It’s nearing the end of the year and we’re well into flu season. Posters, fliers, stickers and polite reminders to patients when they pick up their monthly prescription help to keep up the ever-growing number of patients vaccinated against this potentially life-threatening virus.
We should be proud of the work that pharmacists do to promote this essential service to all our patients.
One afternoon recently, I was discussing the benefits of the service in the pharmacy. A throwaway comment made by one of my pharmacist colleagues got me thinking – are we practising what we preach when it comes to health promotion?
Although this colleague is an avid supporter of the campaign, and has administered countless vaccinations over the years, she admitted that she didn’t want to get the flu jab herself. She had a niggling feeling about it that she wasn’t totally comfortable with. My colleague said she’d probably still get the vaccine, but wasn’t going to receive it with open arms.
I was shocked. I can understand none of us enjoy the experience of getting stabbed with a needle, but this wasn’t what she was talking about. It’s like the anti-vaccine campaign has sowed the seeds of doubt in her otherwise rational brain.
How could this pharmacist, who knows for a fact that the vaccination is essential to maintaining public health, still have these doubts about it? The vaccination of healthcare workers is a key factor in preventing the spread of influenza among patients, so we should be rushing to inject each other the day our first vaccine delivery arrives.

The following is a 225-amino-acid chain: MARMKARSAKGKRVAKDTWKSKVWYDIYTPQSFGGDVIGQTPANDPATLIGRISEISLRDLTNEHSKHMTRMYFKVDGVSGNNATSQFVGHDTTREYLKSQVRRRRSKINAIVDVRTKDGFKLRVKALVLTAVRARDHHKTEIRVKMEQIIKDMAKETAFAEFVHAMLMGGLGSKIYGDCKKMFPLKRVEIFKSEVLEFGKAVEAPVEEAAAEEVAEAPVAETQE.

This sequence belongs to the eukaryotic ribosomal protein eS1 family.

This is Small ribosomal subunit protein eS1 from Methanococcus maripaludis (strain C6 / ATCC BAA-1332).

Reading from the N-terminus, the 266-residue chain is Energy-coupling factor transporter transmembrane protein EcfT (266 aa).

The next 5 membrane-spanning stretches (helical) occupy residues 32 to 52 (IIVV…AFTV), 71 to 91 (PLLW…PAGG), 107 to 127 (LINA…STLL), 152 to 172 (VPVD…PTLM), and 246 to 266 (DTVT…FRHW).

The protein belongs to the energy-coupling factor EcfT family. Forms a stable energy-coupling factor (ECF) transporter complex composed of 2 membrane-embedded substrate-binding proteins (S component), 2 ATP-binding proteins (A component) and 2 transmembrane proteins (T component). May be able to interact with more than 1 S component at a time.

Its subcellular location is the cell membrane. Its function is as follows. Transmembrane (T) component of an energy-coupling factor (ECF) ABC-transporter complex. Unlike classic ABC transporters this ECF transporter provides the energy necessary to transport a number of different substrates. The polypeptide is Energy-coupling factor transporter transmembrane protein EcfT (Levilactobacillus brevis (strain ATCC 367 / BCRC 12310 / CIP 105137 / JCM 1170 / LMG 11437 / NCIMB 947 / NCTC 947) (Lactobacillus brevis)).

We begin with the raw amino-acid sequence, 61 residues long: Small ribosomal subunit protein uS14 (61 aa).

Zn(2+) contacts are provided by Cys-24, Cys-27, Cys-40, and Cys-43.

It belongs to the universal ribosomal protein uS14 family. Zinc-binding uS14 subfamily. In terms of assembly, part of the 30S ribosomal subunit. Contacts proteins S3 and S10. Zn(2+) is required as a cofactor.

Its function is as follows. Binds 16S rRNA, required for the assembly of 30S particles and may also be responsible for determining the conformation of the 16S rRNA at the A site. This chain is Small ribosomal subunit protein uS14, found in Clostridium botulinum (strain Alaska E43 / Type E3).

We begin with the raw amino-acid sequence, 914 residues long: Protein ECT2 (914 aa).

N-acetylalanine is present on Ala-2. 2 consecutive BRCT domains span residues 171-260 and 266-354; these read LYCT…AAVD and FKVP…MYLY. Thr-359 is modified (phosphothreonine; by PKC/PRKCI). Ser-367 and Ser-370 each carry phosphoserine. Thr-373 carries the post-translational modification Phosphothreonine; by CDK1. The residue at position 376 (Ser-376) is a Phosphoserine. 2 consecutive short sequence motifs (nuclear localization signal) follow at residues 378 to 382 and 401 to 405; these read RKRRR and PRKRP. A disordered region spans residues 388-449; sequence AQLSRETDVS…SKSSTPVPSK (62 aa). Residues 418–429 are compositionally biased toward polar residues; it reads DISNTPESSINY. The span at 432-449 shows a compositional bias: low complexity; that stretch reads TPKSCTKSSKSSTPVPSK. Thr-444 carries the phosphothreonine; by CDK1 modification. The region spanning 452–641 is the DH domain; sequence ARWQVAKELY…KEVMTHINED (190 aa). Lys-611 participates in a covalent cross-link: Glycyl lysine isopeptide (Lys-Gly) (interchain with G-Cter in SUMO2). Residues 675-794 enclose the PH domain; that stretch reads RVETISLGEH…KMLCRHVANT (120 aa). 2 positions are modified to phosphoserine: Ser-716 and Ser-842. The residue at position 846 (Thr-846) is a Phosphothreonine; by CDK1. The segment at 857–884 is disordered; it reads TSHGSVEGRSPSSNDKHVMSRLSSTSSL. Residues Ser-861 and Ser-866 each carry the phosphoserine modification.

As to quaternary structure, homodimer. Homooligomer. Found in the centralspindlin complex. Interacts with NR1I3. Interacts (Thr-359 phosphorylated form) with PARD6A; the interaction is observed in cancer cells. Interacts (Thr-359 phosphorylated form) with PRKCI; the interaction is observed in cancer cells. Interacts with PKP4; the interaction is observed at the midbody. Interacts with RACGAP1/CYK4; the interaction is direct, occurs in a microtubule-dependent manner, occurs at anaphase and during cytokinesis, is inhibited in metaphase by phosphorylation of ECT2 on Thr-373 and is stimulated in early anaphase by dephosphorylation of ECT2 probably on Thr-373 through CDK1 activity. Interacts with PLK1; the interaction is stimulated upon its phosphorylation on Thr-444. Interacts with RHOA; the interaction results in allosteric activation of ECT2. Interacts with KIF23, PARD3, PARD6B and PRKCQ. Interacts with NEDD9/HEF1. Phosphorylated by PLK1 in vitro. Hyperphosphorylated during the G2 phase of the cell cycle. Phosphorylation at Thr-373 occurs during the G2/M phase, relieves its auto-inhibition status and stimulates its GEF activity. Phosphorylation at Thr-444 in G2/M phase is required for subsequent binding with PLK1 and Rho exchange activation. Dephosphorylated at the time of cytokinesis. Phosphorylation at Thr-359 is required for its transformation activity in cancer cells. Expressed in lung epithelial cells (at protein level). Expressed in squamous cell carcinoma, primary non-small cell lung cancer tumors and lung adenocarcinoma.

As healthcare professionals, it should be a given that we know all the ‘right’ things to do to keep ourselves well. And I guess it’s assumed that we follow our own advice. But in reality, that doesn’t always happen.
How often do we advise our patients not to smoke, to engage in physical exercise for at least 30 minutes five times a week and eat a balanced diet rich in fruit and veg? The reality is there are many overweight pharmacists, many whose only exercise is walking around the dispensary and at a least a few who occasionally disappear for five minutes out the back for a sneaky fag.
The issue of minding mental health and wellbeing is a common concern that pharmacists counsel patients about. We can recognise low mood in our vulnerable patients. We support, advise and assist those who we feel need help. But when was the last time we considered our own advice on this issue?
Let’s face it, unless we actively reach out to pharmacists in other stores, we can be working in isolation. I have no doubt that pharmacy can be a detrimental environment for those pharmacists who are having mental trouble and don’t ask for help.
We need to re-examine what we’re telling our patients and what we expect of them. Is our advice evidence-based, up-to-date and relevant? If we can be sure of this, if we can take the time to reflect on it, then we can apply it to ourselves. Surely it is the very best advice that we are offering – don’t we deserve the best advice as much as anyone else?
So, when you’re promoting your flu vaccination service to your at-risk patients and explaining all the reasons why they should get the vaccine, take a second to put yourself in their shoes and listen to your own sound advice. After all, can you really afford not to?
Nadira Callachand is a pharmacist and career leadership coach based in Dublin